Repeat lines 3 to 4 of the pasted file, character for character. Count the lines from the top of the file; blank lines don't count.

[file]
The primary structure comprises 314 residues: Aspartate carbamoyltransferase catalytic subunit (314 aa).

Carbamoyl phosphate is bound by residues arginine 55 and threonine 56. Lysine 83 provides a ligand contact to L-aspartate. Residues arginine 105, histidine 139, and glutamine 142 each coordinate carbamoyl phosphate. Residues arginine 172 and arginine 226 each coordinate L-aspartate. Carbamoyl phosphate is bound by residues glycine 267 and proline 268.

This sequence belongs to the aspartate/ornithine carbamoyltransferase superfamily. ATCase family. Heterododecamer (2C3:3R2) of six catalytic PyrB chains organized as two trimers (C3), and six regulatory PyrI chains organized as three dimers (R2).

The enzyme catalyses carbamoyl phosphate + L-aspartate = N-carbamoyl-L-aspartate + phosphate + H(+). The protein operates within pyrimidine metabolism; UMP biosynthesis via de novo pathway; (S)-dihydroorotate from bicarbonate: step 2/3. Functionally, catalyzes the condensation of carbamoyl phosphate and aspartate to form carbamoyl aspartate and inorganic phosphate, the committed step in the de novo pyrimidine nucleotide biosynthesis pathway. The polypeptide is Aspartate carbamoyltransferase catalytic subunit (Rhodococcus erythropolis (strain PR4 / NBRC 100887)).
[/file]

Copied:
This sequence belongs to the aspartate/ornithine carbamoyltransferase superfamily. ATCase family. Heterododecamer (2C3:3R2) of six catalytic PyrB chains organized as two trimers (C3), and six regulatory PyrI chains organized as three dimers (R2).

The enzyme catalyses carbamoyl phosphate + L-aspartate = N-carbamoyl-L-aspartate + phosphate + H(+). The protein operates within pyrimidine metabolism; UMP biosynthesis via de novo pathway; (S)-dihydroorotate from bicarbonate: step 2/3. Functionally, catalyzes the condensation of carbamoyl phosphate and aspartate to form carbamoyl aspartate and inorganic phosphate, the committed step in the de novo pyrimidine nucleotide biosynthesis pathway. The polypeptide is Aspartate carbamoyltransferase catalytic subunit (Rhodococcus erythropolis (strain PR4 / NBRC 100887)).